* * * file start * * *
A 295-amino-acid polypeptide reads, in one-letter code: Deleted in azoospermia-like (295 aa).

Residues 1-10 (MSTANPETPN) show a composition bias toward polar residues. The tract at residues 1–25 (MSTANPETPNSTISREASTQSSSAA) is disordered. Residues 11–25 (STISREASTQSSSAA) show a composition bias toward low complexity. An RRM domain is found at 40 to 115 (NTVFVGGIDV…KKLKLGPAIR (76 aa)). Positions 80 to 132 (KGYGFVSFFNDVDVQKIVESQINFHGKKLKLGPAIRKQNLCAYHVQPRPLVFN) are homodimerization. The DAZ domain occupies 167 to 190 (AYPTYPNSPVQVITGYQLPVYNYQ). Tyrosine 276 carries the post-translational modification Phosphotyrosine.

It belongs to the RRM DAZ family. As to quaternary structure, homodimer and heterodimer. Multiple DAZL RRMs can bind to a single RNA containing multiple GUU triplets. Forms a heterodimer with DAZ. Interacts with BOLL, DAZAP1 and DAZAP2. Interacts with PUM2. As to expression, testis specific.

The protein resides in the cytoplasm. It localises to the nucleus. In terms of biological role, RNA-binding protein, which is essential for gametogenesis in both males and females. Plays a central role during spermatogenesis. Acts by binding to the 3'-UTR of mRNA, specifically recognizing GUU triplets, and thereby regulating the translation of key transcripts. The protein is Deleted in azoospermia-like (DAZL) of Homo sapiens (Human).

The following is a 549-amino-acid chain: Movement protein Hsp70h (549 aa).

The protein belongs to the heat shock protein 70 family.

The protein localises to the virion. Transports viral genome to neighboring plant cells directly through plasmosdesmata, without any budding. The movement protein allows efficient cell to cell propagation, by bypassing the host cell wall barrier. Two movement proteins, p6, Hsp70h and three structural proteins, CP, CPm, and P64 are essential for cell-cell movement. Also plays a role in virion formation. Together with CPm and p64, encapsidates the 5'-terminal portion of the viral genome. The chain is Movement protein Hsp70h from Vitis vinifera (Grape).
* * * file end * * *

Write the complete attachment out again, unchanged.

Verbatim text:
A 295-amino-acid polypeptide reads, in one-letter code: Deleted in azoospermia-like (295 aa).

Residues 1-10 (MSTANPETPN) show a composition bias toward polar residues. The tract at residues 1–25 (MSTANPETPNSTISREASTQSSSAA) is disordered. Residues 11–25 (STISREASTQSSSAA) show a composition bias toward low complexity. An RRM domain is found at 40 to 115 (NTVFVGGIDV…KKLKLGPAIR (76 aa)). Positions 80 to 132 (KGYGFVSFFNDVDVQKIVESQINFHGKKLKLGPAIRKQNLCAYHVQPRPLVFN) are homodimerization. The DAZ domain occupies 167 to 190 (AYPTYPNSPVQVITGYQLPVYNYQ). Tyrosine 276 carries the post-translational modification Phosphotyrosine.

It belongs to the RRM DAZ family. As to quaternary structure, homodimer and heterodimer. Multiple DAZL RRMs can bind to a single RNA containing multiple GUU triplets. Forms a heterodimer with DAZ. Interacts with BOLL, DAZAP1 and DAZAP2. Interacts with PUM2. As to expression, testis specific.

The protein resides in the cytoplasm. It localises to the nucleus. In terms of biological role, RNA-binding protein, which is essential for gametogenesis in both males and females. Plays a central role during spermatogenesis. Acts by binding to the 3'-UTR of mRNA, specifically recognizing GUU triplets, and thereby regulating the translation of key transcripts. The protein is Deleted in azoospermia-like (DAZL) of Homo sapiens (Human).

The following is a 549-amino-acid chain: Movement protein Hsp70h (549 aa).

The protein belongs to the heat shock protein 70 family.

The protein localises to the virion. Transports viral genome to neighboring plant cells directly through plasmosdesmata, without any budding. The movement protein allows efficient cell to cell propagation, by bypassing the host cell wall barrier. Two movement proteins, p6, Hsp70h and three structural proteins, CP, CPm, and P64 are essential for cell-cell movement. Also plays a role in virion formation. Together with CPm and p64, encapsidates the 5'-terminal portion of the viral genome. The chain is Movement protein Hsp70h from Vitis vinifera (Grape).